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Parents: Your online posts about kids could affect their long-term financial health

As a parent, you’ve taught your children to be careful online. You’ve explained the potential risks in dealing with strangers, cautioned them to take care about what they post to social media services and set reasonable boundaries for screen time.

But are you following your own advice when it comes to protecting your children’s personal data? If you’re over-sharing about your kids’ activities online—a social phenomenon researchers have dubbed “sharenting”—you may be opening up your children to future risks that could include financial fraud or identity theft.

That’s according to financial services and investment banking leader Barclays, who prepared the video presentation above to encourage parents to think more carefully about the implications of information they post online about their family lives. While you might not see much potential harm in publishing details about your kids on social media sites, those details could ultimately end up being a bonanza for criminals and identity thieves.

“Through social media, it has never been easier for fraudsters to gather the key pieces of information required to steal someone’s identity,” Jodie Gilbert, head of digital safety for Barclays, tells the BBC. “It is vital to think before you post, and to carry out regular audits of your social media accounts to prevent that information from falling into the wrong hands.”

The unseen risks of social sharing

Barclays breaks down the risks by the numbers:

  • The average parent spends 96 minutes on social media daily
  • 75% share images of their kids or other personal information that could be used to facilitate fraud or identity theft

For example, if you posted photos from your daughter’s birthday party, it wouldn’t take long for someone to puzzle together her name, address and birthdate using online sources. They could then use that information to apply for a credit card and run up charges in her name. With a few keystrokes, you may have unwittingly made her a target for identity theft and credit card fraud.

The risk is only heightened by the fact that your friends and other family members are likely posting details as well. For example, it might make your parents proud to share good news about their grandchildren. Unfortunately, they may be sharing more information about your family than anyone intended. Speak to friends or family members if they’re posting content about your family without permission.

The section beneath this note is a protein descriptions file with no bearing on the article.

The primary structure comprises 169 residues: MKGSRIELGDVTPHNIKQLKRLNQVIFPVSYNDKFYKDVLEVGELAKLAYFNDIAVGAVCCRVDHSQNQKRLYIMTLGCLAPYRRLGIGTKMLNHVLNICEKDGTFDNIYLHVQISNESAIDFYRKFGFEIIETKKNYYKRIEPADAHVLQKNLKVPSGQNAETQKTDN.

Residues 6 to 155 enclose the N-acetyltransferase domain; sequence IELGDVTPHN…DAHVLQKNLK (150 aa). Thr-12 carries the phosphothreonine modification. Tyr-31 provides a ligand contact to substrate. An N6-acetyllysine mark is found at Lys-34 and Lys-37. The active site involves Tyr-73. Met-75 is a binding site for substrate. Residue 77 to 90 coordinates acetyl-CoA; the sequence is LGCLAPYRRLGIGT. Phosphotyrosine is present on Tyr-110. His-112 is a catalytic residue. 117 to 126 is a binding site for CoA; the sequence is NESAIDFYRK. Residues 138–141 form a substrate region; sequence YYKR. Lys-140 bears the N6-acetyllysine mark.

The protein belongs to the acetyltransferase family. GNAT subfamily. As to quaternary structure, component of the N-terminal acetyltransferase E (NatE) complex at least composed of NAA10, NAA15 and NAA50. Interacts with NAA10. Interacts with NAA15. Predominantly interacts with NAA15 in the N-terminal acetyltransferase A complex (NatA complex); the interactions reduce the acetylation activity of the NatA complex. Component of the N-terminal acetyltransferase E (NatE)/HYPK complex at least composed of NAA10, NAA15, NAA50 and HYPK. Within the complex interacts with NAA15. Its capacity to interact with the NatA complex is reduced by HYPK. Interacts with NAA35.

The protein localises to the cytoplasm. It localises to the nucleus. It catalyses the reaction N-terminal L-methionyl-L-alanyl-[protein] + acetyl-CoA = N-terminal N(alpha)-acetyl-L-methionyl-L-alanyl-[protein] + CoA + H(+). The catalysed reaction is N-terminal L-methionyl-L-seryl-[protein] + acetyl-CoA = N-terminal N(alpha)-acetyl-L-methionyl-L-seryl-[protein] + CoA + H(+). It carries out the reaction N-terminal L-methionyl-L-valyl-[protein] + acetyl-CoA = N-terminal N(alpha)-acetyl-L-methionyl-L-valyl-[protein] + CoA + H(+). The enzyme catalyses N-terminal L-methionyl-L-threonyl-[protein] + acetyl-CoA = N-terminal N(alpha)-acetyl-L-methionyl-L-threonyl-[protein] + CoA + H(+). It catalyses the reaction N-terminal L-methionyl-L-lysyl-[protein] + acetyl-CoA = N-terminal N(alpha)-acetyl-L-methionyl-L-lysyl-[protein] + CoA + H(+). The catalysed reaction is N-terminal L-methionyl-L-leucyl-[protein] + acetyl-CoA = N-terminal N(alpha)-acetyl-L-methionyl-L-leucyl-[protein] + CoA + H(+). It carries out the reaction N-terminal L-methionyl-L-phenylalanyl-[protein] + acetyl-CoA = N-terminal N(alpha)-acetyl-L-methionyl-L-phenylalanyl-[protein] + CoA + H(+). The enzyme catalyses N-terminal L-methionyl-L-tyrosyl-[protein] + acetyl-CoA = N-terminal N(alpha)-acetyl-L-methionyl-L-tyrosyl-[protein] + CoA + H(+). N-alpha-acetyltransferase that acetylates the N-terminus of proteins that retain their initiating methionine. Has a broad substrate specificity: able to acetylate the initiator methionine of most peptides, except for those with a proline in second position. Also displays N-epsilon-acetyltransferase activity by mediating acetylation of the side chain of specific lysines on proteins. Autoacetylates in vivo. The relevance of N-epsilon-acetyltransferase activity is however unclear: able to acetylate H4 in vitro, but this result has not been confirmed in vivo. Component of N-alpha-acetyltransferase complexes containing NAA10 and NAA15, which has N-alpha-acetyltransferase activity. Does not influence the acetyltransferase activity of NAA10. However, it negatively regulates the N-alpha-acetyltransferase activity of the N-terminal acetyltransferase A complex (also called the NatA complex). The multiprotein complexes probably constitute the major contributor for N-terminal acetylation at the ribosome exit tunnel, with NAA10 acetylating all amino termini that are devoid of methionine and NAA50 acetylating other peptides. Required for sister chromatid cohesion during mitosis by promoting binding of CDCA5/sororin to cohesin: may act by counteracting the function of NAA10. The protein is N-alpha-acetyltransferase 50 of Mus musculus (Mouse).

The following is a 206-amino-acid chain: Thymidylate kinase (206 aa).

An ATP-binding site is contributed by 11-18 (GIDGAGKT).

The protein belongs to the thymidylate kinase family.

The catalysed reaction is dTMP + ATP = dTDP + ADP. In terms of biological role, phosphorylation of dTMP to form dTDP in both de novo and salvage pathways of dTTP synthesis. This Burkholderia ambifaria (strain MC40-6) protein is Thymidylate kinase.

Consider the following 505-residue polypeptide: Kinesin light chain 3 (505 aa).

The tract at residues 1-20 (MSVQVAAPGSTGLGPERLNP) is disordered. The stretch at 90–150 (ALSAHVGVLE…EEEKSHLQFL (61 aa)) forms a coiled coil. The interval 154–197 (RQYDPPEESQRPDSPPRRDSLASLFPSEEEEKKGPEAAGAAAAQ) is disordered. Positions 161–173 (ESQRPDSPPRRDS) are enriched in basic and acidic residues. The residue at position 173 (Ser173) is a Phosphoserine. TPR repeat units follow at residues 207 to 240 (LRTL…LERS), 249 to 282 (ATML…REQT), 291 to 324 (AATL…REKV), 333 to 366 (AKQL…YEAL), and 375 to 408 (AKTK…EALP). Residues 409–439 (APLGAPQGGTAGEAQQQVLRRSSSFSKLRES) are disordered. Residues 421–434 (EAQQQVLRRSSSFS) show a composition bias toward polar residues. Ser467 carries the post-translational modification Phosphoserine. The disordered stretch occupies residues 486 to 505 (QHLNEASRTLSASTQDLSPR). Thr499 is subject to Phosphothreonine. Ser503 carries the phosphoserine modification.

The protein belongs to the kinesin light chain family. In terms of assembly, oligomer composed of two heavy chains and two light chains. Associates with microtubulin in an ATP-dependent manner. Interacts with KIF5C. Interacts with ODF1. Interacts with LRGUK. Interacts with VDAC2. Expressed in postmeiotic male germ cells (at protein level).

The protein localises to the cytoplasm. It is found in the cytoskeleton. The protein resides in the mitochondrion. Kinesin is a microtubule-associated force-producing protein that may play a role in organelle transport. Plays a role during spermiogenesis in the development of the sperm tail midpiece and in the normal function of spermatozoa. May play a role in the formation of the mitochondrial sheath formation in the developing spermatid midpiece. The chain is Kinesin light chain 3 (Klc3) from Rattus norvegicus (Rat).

And remember—much of the information we publish online is likely to be there for years, readily accessed either through search engines or with a few simple hacks. Remember: even comments, photos and other information that you thought you deleted can still be accessible online as part of your or your child’s “digital footprint.”

That means that stray details like mothers’ maiden names and names of pets (personal data often used as passwords or answers to security questions on bank accounts, for example) can be easily tracked down and used to build a composite portrait that can be the foundation of fraud or identity theft—even years after the fact.

What can you do?

Barclay’s points to their partners at Get Safe Online for comprehensive resources about staying safe online, which includes break-out sections with advice for parents of kids in different age groupings. And check out Barclays’ Digisafe initiative for additional tips on how to stay safe online, like password security, dealing with ‘phishing’ and other online fraud schemes, and getting the most out of available privacy tools.

And it’s not just the potential financial threats that are cause for concern. Experts also emphasize that thoughtless online posting can pose an unforeseen risks to a child’s later career or personal development.

“It’s very rare that parents are sharing maliciously, but they haven’t considered the potential reach or longevity of what is happening with the information they’re posting,” Stacey Steinberg, a University of Florida law professor and associate director of the school’s Center on Children and Families, says in an interview on sharenting in The Atlantic. “The reality is that the data shared by parents could be revealed by Google search algorithms for years to come. And we don’t know what our children’s goals might be when they get older.”

Meanwhile, Dr. Claire McCarthy, a pediatrician with Boston Children’s Hospital and assistant professor at Harvard Medical School, reminds readers that “nothing online is private and everything is permanent.” Writing at HealthyChildren.org, she shares five questions parents should ask themselves before sharing photos or other information about your kids online:

  1. Why are you sharing it? 
  2. Would you want someone to share it about you? 
  3. Could your child be embarrassed by it, now or in the future? 
  4. Is there anyone in the universe who shouldn’t see this about your child, now or at any point in the future? 
  5. Is this something you want to be part of your child’s digital footprint? 

Thinking through those kinds of questions can help to minimize the risk of posting something that, while seemingly innocuous today, may become a cause for later regret. Talk with your child about what is safe and appropriate to post and share online—and then make sure you’re following the same rules yourself.

Social media and the larger ecosystem of online connectivity have been a boon to the economy and to our personal lives. But don’t let the convenience of publishing and connecting online put your children’s future at risk. Check out the video from Barclays, review the online safety tips and play it smart when you’re posting online.

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